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Why de Kooning Matters

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M.S.: In the seventies, he painted ­pictures entirely out of place in an intellectual and minimalist era—­gorgeous, juicy things that seem to squirrel inside physical sensation. Robert Rauschenberg, by the way, never stopped admiring de Kooning. Same for Jasper Johns.

J.S.: Neither would exist as an artist without him. Of course, probably no twentieth-century American artist is as responsible for more terrible imitations. His work gave permission, but it’s this black hole that still gobbles up artists.

M.S.: There are exceptions, such as Joan Mitchell. But yes, that personal, romantic brushstroke seemed to encourage all kinds of narcissistic bombast from artists too eager to express themselves.

J.S.: As for the eighties, de Kooning may have been suffering from dementia, but I’d claim the very last thing to go in him is what was deepest: his incomparable sense of structure, composition, space, and surface. You coined the term “de Koonings with an asterisk” for these last works. What do you mean?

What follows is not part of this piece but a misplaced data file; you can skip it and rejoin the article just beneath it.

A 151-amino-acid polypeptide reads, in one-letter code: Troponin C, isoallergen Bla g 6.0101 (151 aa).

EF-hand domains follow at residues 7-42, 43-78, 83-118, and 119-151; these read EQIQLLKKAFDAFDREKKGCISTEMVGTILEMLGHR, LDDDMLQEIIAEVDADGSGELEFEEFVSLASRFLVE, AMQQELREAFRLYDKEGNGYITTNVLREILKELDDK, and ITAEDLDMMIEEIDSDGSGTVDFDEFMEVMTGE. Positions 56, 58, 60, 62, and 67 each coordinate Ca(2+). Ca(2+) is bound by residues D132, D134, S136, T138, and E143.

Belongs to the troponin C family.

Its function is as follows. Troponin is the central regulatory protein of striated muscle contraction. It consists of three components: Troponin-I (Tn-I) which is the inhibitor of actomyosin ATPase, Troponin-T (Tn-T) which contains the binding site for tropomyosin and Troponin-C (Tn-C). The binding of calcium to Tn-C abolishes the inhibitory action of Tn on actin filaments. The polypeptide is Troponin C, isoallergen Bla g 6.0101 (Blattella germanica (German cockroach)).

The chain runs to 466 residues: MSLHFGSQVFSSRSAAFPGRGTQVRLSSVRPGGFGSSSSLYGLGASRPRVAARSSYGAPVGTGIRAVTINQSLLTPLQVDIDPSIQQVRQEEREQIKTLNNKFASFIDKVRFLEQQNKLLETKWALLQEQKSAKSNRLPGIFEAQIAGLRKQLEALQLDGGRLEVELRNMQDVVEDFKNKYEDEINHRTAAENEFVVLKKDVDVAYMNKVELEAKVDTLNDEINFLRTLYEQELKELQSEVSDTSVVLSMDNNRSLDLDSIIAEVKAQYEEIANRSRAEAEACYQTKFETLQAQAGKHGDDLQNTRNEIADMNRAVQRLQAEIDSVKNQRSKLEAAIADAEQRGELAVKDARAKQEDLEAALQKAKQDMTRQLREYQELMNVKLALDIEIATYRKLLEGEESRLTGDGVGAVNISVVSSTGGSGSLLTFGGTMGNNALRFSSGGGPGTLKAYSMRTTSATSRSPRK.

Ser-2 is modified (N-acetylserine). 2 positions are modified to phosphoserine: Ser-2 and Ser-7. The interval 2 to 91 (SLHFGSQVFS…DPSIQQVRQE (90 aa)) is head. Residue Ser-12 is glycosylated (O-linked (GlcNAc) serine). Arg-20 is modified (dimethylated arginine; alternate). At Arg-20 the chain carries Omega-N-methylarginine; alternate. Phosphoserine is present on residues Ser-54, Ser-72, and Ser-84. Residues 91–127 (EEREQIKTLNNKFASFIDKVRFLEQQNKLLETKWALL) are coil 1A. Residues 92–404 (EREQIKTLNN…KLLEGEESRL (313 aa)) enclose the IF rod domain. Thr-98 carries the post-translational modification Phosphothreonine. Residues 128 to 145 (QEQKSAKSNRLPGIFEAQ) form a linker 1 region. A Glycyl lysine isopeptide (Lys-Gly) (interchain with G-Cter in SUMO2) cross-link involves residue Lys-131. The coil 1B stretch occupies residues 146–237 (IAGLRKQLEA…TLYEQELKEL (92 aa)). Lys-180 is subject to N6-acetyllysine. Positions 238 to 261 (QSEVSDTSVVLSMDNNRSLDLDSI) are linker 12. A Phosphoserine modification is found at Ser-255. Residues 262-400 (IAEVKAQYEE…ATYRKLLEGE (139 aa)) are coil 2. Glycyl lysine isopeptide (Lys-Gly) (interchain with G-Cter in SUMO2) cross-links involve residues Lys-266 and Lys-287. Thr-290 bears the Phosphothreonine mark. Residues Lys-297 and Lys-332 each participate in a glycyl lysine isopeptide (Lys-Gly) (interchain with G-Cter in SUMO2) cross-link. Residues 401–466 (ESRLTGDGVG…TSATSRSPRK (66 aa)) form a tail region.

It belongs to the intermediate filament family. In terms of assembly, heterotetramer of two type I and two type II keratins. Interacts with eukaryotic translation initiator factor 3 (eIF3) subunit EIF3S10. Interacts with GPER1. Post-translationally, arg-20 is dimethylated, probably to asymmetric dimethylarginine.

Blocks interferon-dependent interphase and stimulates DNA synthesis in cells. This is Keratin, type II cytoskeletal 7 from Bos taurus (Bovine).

M.S.: Is a person with dementia still himself? What does it mean if an assistant lays out paints and leads him to the easel?

J.S.: Well, if you have an extra wrinkle in your brain, like de Kooning probably did, you may still be your painter-self.

M.S.: I think this issue is overblown. Until 1985, anyway, he was still pretty much in command. He wasn’t suffering from late-stage dementia. There’s something very moving about the way in the early eighties he begins to pare down, to shed the weight of all the other art he’s seen and made, like an enlightened old man giving away his possessions.

J.S.: I hope the survey shows how radical and challenging he is; how he never stopped pushing himself; how hard he fought his own demons to get to where he got; how willing he was to go back to hell to strike out in other directions. This show can tell us that while painting might not be in the center of our cultural discussion, it (or anything else) can only be pronounced “dead” when all the things it was invented to answer have been answered.

M.S.: De Kooning said flesh was the reason oil paint was invented—and who thinks we’ve answered all the questions of the flesh? Besides, he didn’t want painting to answer anything once and for all. That would amount to a death in the family. You had to keep moving. Be a slipping glimpser.

De Kooning: A Retrospective
Museum of Modern Art.
Sept. 18–Jan. 9.


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